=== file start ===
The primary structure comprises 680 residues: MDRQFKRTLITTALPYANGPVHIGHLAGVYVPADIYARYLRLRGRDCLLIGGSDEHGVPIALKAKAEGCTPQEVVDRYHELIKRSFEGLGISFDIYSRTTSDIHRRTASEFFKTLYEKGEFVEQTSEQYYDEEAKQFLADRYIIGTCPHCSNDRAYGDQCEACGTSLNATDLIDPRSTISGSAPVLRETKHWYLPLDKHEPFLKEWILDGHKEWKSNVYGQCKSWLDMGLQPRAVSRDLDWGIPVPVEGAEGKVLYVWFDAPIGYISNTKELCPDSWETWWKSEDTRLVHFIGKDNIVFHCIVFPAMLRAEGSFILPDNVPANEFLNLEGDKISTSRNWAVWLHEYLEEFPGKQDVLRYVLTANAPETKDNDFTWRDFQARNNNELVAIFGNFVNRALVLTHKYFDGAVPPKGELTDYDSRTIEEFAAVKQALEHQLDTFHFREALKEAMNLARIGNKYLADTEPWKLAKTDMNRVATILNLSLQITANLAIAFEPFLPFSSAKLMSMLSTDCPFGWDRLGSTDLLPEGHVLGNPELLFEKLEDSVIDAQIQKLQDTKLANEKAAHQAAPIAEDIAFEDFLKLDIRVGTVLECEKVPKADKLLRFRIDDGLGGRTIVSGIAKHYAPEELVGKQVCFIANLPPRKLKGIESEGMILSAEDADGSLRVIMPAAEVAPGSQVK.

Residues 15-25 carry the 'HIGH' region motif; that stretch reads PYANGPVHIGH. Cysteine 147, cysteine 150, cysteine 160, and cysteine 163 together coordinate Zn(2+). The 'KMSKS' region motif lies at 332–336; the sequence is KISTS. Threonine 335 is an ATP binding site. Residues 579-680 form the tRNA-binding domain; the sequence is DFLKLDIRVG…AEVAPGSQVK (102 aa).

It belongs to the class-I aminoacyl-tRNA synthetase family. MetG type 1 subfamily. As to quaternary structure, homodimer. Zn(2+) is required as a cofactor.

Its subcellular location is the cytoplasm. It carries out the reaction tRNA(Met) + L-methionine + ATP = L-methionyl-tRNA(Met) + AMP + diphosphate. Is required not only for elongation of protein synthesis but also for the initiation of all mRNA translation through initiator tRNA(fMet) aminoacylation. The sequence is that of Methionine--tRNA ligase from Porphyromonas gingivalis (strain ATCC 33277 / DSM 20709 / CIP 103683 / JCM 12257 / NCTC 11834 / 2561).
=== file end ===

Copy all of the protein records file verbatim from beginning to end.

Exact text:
The primary structure comprises 680 residues: MDRQFKRTLITTALPYANGPVHIGHLAGVYVPADIYARYLRLRGRDCLLIGGSDEHGVPIALKAKAEGCTPQEVVDRYHELIKRSFEGLGISFDIYSRTTSDIHRRTASEFFKTLYEKGEFVEQTSEQYYDEEAKQFLADRYIIGTCPHCSNDRAYGDQCEACGTSLNATDLIDPRSTISGSAPVLRETKHWYLPLDKHEPFLKEWILDGHKEWKSNVYGQCKSWLDMGLQPRAVSRDLDWGIPVPVEGAEGKVLYVWFDAPIGYISNTKELCPDSWETWWKSEDTRLVHFIGKDNIVFHCIVFPAMLRAEGSFILPDNVPANEFLNLEGDKISTSRNWAVWLHEYLEEFPGKQDVLRYVLTANAPETKDNDFTWRDFQARNNNELVAIFGNFVNRALVLTHKYFDGAVPPKGELTDYDSRTIEEFAAVKQALEHQLDTFHFREALKEAMNLARIGNKYLADTEPWKLAKTDMNRVATILNLSLQITANLAIAFEPFLPFSSAKLMSMLSTDCPFGWDRLGSTDLLPEGHVLGNPELLFEKLEDSVIDAQIQKLQDTKLANEKAAHQAAPIAEDIAFEDFLKLDIRVGTVLECEKVPKADKLLRFRIDDGLGGRTIVSGIAKHYAPEELVGKQVCFIANLPPRKLKGIESEGMILSAEDADGSLRVIMPAAEVAPGSQVK.

Residues 15-25 carry the 'HIGH' region motif; that stretch reads PYANGPVHIGH. Cysteine 147, cysteine 150, cysteine 160, and cysteine 163 together coordinate Zn(2+). The 'KMSKS' region motif lies at 332–336; the sequence is KISTS. Threonine 335 is an ATP binding site. Residues 579-680 form the tRNA-binding domain; the sequence is DFLKLDIRVG…AEVAPGSQVK (102 aa).

It belongs to the class-I aminoacyl-tRNA synthetase family. MetG type 1 subfamily. As to quaternary structure, homodimer. Zn(2+) is required as a cofactor.

Its subcellular location is the cytoplasm. It carries out the reaction tRNA(Met) + L-methionine + ATP = L-methionyl-tRNA(Met) + AMP + diphosphate. Is required not only for elongation of protein synthesis but also for the initiation of all mRNA translation through initiator tRNA(fMet) aminoacylation. The sequence is that of Methionine--tRNA ligase from Porphyromonas gingivalis (strain ATCC 33277 / DSM 20709 / CIP 103683 / JCM 12257 / NCTC 11834 / 2561).